If there is one fact in sports that we all know and believe, it is this; basketball will never be the same again. Standing by that fact, the game has evolved in multiple ways, and will continue to evolve over time.i Humans themselves are getting taller, faster, and stronger. Medical advances have made staying healthy better and recovering from injury more rapidly. These are all great facts, but there are some cons. Especially if you're an old school guy like me, I'm sure you've noticed the difference between the game now and five, ten, or even 20 years ago. Athletic players and specialists are running the game right now. Keep in mind that some slides are not necessarily negative. So, without further ado...
Just as there are many physically imposing players in the NBA, there are just as many soft sticks out there. When you think of physicality in basketball, you think of words like "dirty" and "fouls", but aggression plays a huge part in winning in basketball (i.e. 2008 NBA Finals). On offense, it makes your shots harder to block and gives you a higher chance of landing on the charity strip. On defense, it wears your opponent down and often times intimidates them into a lower percentage shot. Sure, hand-checking is now illegal, but its not like it still doesn't happen. Detroit's lovable Bill Laimbeer ought to teach these young fellas how to get in there and bang around. Admit it, basketball has become softer.
What ever happened to back to the basket centers? What ever happened to the shot blocking physical presence centers? What happened to the 7" foot plus monsters that dominated the league for years and years? What happened to the Alonzos, the Shaqs, the Yaos, the Wilts, the Robinsons, the Olajuwons? The centers we know today are role players shades under 7 feet, or 7" footers with astounding potential living on glass knees. Perkins, Bogut, and Bynum are sure keeping the old school feel alive, yet Dwight Howard continues a revolution. An evolution of the super athletic center. Its no longer a necessity to have a true center to win a championship. Dominating centers sure are missed. The last true great centers have officially retired at the end of this season. Who wouldn't pay to see a prime Shaq pitted against a prime Yao Ming?
Remember when the mighty Sacramento Kings almost reached the NBA Finals during the 2002 NBA Conference Finals screwjob? When "The Answer" Allen Iverson carried Philadelphia on his back and took them to the Finals in '01? I'm sure you remembered Reggie Miller's reign with the Indiana Pacers. I'm also well aware that you remember the 2004 NBA Champions, the Detroit Pistons. Fast-forward years later; The Maloofs are on the verge of moving the team to Anaheim. The Pistons lost 52 games, finishing well under 500 two years in a row. The Pacers were ousted in the first round in their first playoff appearance in four years. The 76ers served the same fate as Indiana. I'm glad that the Knicks and Bulls came back, now I'm wishing for these once great teams to offer some competition again.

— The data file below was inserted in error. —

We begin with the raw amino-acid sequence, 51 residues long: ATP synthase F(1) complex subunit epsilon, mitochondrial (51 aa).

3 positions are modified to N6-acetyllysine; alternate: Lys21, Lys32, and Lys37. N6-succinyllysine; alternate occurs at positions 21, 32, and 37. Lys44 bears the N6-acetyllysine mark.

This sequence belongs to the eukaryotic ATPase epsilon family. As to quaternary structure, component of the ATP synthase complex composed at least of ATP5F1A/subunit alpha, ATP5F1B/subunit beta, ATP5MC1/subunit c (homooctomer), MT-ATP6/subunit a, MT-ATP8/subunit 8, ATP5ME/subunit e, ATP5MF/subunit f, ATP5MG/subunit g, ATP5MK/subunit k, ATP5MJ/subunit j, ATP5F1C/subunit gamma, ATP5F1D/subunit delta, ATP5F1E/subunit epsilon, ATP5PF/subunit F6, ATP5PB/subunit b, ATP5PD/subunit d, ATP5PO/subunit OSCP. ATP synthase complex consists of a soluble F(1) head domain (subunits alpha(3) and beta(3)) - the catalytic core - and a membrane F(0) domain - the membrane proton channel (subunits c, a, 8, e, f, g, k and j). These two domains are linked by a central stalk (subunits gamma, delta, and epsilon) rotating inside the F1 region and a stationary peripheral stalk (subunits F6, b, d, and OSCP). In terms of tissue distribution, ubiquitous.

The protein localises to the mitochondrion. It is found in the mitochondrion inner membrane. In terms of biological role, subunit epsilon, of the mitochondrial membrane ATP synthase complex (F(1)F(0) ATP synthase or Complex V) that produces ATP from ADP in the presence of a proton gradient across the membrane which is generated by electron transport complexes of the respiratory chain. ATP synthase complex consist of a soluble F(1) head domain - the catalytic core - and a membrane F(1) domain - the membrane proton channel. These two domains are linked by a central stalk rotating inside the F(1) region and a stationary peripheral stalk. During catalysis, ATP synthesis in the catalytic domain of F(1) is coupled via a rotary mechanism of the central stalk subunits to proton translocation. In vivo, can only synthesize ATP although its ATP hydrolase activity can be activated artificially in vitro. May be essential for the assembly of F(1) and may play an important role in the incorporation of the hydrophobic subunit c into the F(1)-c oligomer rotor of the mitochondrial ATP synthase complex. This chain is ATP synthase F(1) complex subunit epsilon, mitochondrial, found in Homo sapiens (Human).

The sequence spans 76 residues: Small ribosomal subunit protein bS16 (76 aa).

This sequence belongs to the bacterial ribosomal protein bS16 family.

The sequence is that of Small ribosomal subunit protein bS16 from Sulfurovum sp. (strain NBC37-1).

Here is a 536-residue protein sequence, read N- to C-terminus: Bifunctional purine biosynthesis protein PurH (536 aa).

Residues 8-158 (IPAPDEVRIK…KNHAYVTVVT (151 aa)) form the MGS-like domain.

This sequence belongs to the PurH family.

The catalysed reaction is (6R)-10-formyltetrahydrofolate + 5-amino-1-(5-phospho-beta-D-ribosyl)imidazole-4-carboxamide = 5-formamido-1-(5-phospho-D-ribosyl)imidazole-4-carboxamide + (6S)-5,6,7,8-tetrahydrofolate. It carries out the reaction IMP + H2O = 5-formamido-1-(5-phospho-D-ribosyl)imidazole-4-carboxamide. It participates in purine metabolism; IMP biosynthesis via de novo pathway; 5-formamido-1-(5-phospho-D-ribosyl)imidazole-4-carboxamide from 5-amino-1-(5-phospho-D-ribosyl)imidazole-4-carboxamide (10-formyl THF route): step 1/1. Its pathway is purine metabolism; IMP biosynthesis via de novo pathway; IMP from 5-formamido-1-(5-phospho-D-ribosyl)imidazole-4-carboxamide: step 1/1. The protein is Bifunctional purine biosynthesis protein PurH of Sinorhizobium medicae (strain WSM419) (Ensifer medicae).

In today's NBA, 3-pointers and driving the lane have become the most common threats for most guards and slashers. Little do they know how deadly the mid-ranged jumpshot is. Two of the greatest basketball players of all time, Jordan and Bryant honed their jumpshots and high post fadeaways to dominate other teams. Jordan and Bryant terrorized the NBA with their almost unstoppable mid-ranged game. It's amazing that this classic basketball art is slowly falling from the NBA.
Swag. Let me just start this page off by saying in the most civilized manner possible; Allen Iverson is the most "gangsta" baller ever. Allen epitomized hip-hop in the NBA. He had the tats, the bling, the NewEra hats, the aggression, and the energy he produced night in and night out made him a fan favorite. One of the most popular players of all time, Allen Iverson even rapped a few! Of course, this path was followed by the likes of Kobe, Shaq, Ron, and even Jason Kidd. David Stern has banned any hip-hop attires being worn by NBA players, but even through this marshall law, hip hop and basketball continue its connections. You had to be a true OG to rock the jersey, bling, and cap. What if Wiz Khalifa were to rep the Philadelphia 76ers, while Iggy rocked the Black and Yellow?
The AAU spirit has taken over the NBA. You have to admit, its sad to see franchise players team up and leave their teams in the wake of the lottery. Batman and Robin don't exist anymore. In the NBA, its Superman and Superman. Recently, super teams like the Miami Heat, Boston Celtics, and New York Knicks have collected franchise stars to chase a championship. Bosh and James left Toronto and Cleveland out of the Playoffs indefinitely. Carmelo turned the Nuggets into a team with depth, but little balance. Stoudemire crushed Steve Nash' hopes of a championship. The Big Ticket's Timberwolves are irrelevant. I hope the NBA one day takes in the franchise tag law that the NFL is using. It's better to see 16 legit Playoff contenders than 3 championship contenders and 27 lottery squads.
The NBA has banned any taunting on the court. This includes stare downs and hanging on the rim. Boooooooooooo! Staring down the person you just blocked/dunked on is like icing on cake. Hanging on the rim tells everybody what the **** just happened. The intensity and momentum boost is compelling, so I don't know why the NBA would ban this. Fans love it, players love it, but apparently David Stern doesnt.